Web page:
|Time to pose for some pictures.|
|Lining up to start.|
Anne, Kelli and I made plans to stay together for the whole marathon. So, we started the race, and tried to make sure we were going slow enough. That is the key, I've decided. There is so much excitement and adrenaline pumping through you at the beginning, it's easy to go out faster than you'd planned. Unfortunately, I think that's what we did. Chicago did an AMAZING job putting on this marathon. The crowd support is unbelievable. There are people lining the streets. Everywhere. And, not just people with friends or family running the marathon, but just people in the city. Out there to cheer runners on. It was awesome and amazing. I kind of teared up a couple times thinking about it while I was running.
The signs were also great. A lot of people had government-related signs, ie. "You run better than the government" or "The government may quit, but you can't" or "The government can't shut you down!" One of my personal faves was a sign that said, "Nerdy accountant sign: Chicago Marathon Entry = $175. You are $56.23 of the way done!"
I spent the whole time people-watching, sign-watching and building-watching. There was never not something to look at. The first 8 miles flew by before I even knew it. My hardest miles were probably between 11 and 15. They weren't bad, but just a little more draining in the head. Anne kind of hit a wall around mile 19. She'd had a dreaded side stitch, then couldn't get back in the groove. I decided to try to encourage her by saying, "Just think, in less than an hour, you'll be a marathoner!" Yeah, that was not the right thing to say. I got a hand to the face and she physically moved far away from me. She doesn't actually remember this now, so I chalk it up to crazy marathon brain. :)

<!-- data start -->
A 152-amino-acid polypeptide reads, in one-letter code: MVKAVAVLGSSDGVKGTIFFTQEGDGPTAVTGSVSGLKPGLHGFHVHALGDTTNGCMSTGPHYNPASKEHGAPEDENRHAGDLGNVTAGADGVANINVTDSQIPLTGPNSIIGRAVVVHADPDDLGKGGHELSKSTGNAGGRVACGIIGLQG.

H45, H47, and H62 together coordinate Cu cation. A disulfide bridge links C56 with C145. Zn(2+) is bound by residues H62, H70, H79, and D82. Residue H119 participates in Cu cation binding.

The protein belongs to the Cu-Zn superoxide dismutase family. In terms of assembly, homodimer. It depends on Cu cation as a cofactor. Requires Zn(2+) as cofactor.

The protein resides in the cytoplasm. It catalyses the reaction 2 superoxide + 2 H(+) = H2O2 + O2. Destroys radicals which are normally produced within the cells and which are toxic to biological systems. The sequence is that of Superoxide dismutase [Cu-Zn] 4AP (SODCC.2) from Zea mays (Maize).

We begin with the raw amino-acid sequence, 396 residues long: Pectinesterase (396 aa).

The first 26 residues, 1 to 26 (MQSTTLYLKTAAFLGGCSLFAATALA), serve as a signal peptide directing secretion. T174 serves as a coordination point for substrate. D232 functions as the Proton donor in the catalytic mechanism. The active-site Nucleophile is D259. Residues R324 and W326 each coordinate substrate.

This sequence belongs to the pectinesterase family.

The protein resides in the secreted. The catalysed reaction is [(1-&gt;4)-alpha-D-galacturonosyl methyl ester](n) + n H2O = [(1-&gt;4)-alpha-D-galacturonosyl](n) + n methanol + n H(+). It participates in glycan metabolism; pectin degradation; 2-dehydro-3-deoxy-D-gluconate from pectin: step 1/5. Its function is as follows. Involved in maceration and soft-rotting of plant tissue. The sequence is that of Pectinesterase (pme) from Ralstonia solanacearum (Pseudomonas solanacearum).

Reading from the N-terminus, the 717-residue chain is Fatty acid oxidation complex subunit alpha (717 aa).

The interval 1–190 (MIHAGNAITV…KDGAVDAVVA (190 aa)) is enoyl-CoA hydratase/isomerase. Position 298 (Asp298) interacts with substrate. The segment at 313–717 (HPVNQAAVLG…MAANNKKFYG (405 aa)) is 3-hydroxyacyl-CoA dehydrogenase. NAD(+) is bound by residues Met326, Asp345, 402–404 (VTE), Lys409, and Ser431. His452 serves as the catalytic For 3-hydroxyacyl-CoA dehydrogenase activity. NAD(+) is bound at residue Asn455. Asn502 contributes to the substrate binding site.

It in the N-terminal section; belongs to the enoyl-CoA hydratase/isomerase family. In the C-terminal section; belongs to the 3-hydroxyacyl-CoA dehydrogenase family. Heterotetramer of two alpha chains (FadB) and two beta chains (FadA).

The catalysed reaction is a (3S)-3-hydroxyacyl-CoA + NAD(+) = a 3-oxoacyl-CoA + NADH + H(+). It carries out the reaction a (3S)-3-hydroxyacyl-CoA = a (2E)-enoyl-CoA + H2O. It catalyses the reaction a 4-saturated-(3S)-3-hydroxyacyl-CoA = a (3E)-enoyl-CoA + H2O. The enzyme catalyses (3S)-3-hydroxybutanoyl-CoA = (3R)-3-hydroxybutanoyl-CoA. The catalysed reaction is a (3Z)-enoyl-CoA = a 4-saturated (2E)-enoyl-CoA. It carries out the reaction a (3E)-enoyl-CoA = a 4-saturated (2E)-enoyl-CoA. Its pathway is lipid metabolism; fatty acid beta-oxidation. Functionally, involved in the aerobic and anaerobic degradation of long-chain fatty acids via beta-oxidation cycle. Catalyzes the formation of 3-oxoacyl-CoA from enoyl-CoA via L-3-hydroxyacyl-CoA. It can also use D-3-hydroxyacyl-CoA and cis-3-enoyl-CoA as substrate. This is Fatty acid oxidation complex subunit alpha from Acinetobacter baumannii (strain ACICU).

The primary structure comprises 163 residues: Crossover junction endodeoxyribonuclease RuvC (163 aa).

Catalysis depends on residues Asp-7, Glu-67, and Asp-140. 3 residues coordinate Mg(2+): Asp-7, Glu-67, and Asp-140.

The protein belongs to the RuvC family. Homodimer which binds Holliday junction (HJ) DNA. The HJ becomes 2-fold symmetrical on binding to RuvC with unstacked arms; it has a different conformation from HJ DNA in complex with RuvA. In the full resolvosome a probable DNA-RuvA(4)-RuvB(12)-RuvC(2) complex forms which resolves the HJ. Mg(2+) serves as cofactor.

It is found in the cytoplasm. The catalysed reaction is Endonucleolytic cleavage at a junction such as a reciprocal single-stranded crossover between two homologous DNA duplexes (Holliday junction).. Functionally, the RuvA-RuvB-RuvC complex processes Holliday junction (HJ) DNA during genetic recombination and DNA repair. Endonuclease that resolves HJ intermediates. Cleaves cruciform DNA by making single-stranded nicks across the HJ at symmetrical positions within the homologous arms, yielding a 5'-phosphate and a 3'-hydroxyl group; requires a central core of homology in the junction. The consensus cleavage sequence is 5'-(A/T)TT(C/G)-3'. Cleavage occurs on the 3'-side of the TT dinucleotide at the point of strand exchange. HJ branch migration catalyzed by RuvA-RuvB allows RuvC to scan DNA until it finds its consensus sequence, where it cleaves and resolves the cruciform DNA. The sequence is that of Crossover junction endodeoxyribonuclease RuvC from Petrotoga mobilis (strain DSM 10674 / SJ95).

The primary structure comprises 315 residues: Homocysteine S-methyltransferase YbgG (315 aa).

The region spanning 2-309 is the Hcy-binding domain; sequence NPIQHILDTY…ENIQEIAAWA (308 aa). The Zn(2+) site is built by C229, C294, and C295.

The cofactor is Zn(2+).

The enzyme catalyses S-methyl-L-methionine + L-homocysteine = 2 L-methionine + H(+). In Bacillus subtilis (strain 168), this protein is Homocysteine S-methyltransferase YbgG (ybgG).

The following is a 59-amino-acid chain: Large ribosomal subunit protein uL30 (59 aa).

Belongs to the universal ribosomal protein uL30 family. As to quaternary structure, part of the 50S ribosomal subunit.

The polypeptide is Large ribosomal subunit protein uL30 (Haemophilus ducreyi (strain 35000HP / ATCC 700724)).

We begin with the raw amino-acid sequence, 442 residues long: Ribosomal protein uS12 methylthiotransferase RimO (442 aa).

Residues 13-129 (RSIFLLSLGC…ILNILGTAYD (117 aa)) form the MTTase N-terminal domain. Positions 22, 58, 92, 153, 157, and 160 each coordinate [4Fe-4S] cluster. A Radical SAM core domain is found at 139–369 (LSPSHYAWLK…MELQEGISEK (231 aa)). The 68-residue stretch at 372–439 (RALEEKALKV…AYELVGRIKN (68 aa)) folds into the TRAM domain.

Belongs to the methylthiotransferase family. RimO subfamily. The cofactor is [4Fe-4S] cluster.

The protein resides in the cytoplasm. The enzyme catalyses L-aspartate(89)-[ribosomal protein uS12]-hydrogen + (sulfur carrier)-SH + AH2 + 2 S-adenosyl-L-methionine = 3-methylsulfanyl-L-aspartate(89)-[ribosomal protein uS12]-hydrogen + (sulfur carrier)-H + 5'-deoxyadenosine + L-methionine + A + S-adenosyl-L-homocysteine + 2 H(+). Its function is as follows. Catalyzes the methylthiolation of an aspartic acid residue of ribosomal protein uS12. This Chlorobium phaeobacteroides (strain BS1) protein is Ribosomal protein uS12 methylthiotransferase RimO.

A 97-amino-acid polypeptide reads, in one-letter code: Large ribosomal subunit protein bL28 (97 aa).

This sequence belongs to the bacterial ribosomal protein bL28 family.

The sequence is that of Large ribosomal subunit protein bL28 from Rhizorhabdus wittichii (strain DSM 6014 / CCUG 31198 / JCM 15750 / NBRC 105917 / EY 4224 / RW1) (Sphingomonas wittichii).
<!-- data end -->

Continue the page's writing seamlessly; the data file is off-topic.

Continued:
Around mile 20ish, the back of my left knee started hurting. But, only when I was running slow. When I sped up and stretched it out, it felt great. So, I started doing the super annoying run-fast-stop-wait-run-fast thing. I know it's obnoxious, but it's the only thing that helped my knee and allowed me to still stay with Anne and Kelli.
About .5 miles from the finish line, Kelli spotted, in the mother of all coincidences, Marsha. She had started in the corral behind us, but we were going to be able to cross the finish line together. How amazing is that?!?
We all four crossed the line with our arms raised high in the sky. (I may have to break down and actually purchase a copy of that official picture). We were all marathoners.
|After the finish line!|
|Kelli and I drinking our free beer at the end. I drained the whole thing. I don't know how it really tasted, but at that moment in time, it was amazing.|
|Kelli and Ashlee in our "spot" in the plaza area after the finish. Another coincidence, Bill and Ashlee walked right by us after they finished. Seriously, in a race with 45, 000 runners, we could never have planned to meet everyone like we did.|
|After finding our Finisher's Gear at Niketown!|
|The Sunday Runday Chicago Marathon crew.|
The next day, we slept in, then meandered through Chicago before we had to head to the airport.
|We found this bar, which unfortunately we didn't actually get to go in to. But, I had to take a picture.|
|I forgot to take my traditional finish line pose, so I took a picture on Michigan Avenue instead.|
|This time, we took a picture at the Bean with Anne!|
|And my most delicious pizza and cider right before we headed to the airport.|
All-in-all, the trip was amazing. The marathon was fabulous. I finished it not thinking "I'll never do one again," but instead thinking, "I want to do that again!" I finally got through my mental nerves and had a great race. I mean, sure, I think I'll lose a couple toenails, and I've been icing my knees for a couple days, but, wow, it was totally worth it.
Thanks, Chicago, I gave you my nerves and you gave me back my love of the race!